With this, the total market borrowing by the government in the current fiscal would come down to Rs5.58 lakh crore from Rs5.70 lakh crore as envisaged in the 2012-13 Budget
The government has called off Rs12,000 crore bond auctions, lowering its market borrowing programme for the current financial year in its bid to contain the fiscal deficit at 5.3%.
With this, the total market borrowing by the government in the current fiscal would come down to Rs5.58 lakh crore from Rs5.70 lakh crore as envisaged in the 2012-13 Budget.
“On review of the government’s cash position and funding requirement, it has been decided, in consultation with Reserve Bank of India (RBI), to reduce the government market borrowing through dated securities by Rs12,000 crore for the current financial year,” the finance ministry said in a statement.
The government has already borrowed Rs3.7 lakh crore in the first half ending 30th September, which is 65% of the total planned borrowing.
The front-loading of borrowing was done as part of its strategy to make available capital to the private sector in the last six months of 2012-13.
Finance minister P Chidambaram had in November 2012 raised the fiscal deficit projection for the current financial year to 5.3%, from 5.1% estimated in Budget.
The government has already asked the ministries to curtail their non-plan expenditure and avoid spending rush in the January-March quarter.
Its cash position has improved with flow of over Rs14,000 crore through disinvestments alone in February. Until now the government has collected around Rs 21,500 crore from PSU stake sales as against a fiscal target of Rs30,000 crore.
Chidambaram plans to bring down fiscal deficit to 4.8% of GDP in 2013-14 fiscal.
In the best case scenario the growth could climb to 5.5% this fiscal, Planning Commission deputy chairman Montek Singh Ahluwalia said, adding “if there was strength in the recovery then many more signs would have been evident”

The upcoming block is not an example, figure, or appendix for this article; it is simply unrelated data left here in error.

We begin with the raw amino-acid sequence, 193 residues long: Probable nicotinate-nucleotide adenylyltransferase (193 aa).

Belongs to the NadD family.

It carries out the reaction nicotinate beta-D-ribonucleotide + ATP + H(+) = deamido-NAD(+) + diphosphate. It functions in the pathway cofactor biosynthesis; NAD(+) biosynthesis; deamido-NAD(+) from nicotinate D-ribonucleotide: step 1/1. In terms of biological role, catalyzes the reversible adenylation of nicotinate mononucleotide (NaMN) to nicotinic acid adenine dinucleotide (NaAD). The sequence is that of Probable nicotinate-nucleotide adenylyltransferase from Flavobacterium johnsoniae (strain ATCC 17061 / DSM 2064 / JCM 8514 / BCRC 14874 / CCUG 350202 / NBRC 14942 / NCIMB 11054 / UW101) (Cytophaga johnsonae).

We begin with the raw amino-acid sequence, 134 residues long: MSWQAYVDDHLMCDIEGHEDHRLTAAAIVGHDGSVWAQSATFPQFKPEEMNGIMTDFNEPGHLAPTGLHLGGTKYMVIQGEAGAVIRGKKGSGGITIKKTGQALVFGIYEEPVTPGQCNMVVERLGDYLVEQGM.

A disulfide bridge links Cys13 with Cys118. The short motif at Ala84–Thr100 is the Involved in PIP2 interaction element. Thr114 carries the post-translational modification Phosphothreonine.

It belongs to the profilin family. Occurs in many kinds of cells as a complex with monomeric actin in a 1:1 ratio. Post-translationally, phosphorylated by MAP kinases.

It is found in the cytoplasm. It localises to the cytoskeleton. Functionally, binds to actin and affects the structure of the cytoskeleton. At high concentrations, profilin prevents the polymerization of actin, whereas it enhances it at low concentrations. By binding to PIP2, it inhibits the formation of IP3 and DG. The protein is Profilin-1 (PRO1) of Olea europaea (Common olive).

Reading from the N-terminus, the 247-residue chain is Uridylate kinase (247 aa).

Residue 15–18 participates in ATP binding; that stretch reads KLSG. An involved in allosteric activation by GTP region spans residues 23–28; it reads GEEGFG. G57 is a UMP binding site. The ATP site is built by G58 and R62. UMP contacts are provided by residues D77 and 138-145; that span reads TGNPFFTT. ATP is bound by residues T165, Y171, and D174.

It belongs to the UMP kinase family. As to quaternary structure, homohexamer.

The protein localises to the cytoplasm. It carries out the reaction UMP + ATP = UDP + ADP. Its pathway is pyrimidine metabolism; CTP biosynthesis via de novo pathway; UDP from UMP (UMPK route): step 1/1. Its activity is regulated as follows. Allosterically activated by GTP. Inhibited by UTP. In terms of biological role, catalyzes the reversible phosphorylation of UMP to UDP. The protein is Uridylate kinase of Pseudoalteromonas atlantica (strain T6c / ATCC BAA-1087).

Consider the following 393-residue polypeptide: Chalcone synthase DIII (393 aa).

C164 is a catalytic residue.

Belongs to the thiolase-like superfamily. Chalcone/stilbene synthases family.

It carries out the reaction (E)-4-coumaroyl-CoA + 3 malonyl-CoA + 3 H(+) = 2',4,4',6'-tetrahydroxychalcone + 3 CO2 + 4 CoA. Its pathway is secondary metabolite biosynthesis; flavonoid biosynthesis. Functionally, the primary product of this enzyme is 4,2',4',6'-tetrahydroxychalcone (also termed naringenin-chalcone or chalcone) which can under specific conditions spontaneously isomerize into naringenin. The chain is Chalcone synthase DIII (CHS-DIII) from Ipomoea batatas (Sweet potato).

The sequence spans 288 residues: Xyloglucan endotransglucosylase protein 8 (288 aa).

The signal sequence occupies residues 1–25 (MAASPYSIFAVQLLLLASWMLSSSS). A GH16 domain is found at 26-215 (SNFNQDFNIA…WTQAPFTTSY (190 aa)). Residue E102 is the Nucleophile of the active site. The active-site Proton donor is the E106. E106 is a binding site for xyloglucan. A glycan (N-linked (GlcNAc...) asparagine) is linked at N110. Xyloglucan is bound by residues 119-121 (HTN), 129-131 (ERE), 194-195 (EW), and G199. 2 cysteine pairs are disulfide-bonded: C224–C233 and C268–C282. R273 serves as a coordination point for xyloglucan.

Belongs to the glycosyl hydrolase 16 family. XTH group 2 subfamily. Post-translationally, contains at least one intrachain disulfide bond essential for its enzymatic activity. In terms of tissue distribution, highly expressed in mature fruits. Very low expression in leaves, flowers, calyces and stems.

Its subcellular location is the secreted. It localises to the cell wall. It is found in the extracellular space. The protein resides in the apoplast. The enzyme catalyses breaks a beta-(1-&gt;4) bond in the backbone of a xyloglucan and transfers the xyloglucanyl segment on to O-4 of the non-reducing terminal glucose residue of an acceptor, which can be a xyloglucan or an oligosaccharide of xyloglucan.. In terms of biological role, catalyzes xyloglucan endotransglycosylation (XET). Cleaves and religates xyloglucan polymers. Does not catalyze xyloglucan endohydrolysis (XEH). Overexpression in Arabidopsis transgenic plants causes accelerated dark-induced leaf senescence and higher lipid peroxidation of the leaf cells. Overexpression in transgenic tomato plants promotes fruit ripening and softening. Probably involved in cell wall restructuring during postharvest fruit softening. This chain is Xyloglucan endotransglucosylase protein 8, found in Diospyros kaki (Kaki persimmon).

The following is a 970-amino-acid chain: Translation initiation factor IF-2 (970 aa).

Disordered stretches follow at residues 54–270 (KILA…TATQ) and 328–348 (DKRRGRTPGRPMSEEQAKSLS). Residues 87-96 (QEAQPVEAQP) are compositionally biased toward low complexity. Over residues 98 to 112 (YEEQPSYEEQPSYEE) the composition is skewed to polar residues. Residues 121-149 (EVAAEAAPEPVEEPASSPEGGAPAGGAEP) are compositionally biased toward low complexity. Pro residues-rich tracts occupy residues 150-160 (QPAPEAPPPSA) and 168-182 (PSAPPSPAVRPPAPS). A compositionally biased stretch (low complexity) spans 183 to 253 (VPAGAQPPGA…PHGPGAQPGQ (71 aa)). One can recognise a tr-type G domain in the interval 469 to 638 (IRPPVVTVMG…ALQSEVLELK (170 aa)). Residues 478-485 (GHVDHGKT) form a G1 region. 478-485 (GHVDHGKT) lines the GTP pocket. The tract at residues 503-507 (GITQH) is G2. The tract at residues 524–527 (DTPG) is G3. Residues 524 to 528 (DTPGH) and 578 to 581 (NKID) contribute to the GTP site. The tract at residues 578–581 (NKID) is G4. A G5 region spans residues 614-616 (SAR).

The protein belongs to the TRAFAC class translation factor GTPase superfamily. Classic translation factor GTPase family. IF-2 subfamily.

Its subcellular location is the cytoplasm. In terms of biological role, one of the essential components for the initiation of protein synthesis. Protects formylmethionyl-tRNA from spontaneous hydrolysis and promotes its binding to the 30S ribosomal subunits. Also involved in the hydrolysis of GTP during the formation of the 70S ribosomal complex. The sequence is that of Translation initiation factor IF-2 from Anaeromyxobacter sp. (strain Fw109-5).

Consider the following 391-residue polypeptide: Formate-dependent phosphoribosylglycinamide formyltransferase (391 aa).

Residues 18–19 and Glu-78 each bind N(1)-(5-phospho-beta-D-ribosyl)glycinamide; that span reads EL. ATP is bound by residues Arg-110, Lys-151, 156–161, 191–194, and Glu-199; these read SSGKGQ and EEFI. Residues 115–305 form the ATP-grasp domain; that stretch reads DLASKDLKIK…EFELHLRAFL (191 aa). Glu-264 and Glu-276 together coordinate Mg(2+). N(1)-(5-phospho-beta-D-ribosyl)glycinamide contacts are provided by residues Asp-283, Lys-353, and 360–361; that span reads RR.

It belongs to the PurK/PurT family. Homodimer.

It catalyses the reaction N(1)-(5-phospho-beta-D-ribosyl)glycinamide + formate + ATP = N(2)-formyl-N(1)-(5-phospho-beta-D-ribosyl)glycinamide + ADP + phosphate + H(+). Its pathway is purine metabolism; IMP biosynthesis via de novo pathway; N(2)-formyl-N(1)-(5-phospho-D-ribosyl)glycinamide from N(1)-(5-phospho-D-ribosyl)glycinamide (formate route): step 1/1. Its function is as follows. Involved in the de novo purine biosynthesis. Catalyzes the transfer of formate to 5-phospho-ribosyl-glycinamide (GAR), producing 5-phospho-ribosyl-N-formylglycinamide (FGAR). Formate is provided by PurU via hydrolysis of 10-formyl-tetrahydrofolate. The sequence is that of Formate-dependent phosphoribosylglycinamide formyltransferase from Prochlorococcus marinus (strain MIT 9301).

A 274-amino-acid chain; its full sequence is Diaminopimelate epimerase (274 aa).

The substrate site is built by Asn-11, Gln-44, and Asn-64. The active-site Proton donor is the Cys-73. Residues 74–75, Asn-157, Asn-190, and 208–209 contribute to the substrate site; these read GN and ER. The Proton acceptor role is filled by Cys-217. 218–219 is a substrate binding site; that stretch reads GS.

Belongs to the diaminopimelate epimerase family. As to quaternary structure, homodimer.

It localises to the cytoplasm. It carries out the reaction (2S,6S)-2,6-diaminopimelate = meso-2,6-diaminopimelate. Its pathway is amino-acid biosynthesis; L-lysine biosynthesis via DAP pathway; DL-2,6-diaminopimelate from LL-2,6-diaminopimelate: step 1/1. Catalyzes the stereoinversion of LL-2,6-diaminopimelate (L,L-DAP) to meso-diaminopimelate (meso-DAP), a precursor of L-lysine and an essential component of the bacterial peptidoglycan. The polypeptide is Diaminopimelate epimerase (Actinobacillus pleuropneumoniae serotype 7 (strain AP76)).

The Indian economy would grow at a rate of between 5% and 5.5% in current fiscal and could expand by 7% in 2013-14, said Planning Commission deputy chairman Montek Singh Ahluwalia.
His comments came after the Central Statistical Organisation (CSO) has projected 5% economic growth this fiscal in its advance estimates released earlier this month.
In the best case scenario the growth could climb to “5.5%” this fiscal, he said, adding “if there was strength in the recovery then many more signs would have been evident”.
Economic growth in 2011-12 slipped to 6.2% from 9.3% a year ago mainly on account of global factors and subdued investor sentiments.
Gross Domestic Production (GDP) of the country has grown by 5.5% in April-June quarter and further declined to 5.3% in July-September quarter.
The recent industrial production data which reflects the health of mainly the manufacturing sector has also portrayed a dismal picture. Manufacturing constitutes almost 75% of the IIP.
The factory output measured in terms of Index of Industrial Production (IIP) for December, 2012, contracted by 0.6% for second straight month. IIP declined by 0.8% in November 2012.
Rangarajan said with the moderation in manufacturing or core inflation in January, there was a need to focus on the supply side easing of food articles
C Rangarajan, the prime minister’s key economic advisor, today hoped that inflation would come down to 6.5% by end-March and recommended that steps should be taken to release more food stocks to ease the price pressure.
The wholesale price index-based (WPI) inflation eased to 6.62% in January from 7.18% in December 2012, according to official data released today.
“The decline in inflation is a welcome and reassuring sign. I expect March-end inflation to be 6.5%,” said Rangarajan, the Prime Minister’s Economic Advisory Council (PMEAC) chairman, adding that January inflation has moderated more than expected.
Retail inflation, however, remained in double digits at 10.79% in January mainly on account of higher prices of vegetables, edible oil, cereals and protein-based items.
Rangarajan said with the moderation in manufacturing or core inflation in January, there was a need to focus on the supply side easing of food articles.
“Retail inflation is still high. The WPI inflation in primary and food articles is at higher levels. Efforts should be made to release larger stocks of food articles in the market,” Rangarajan said.
Rangarajan expects core inflation to be below 4% by end-March.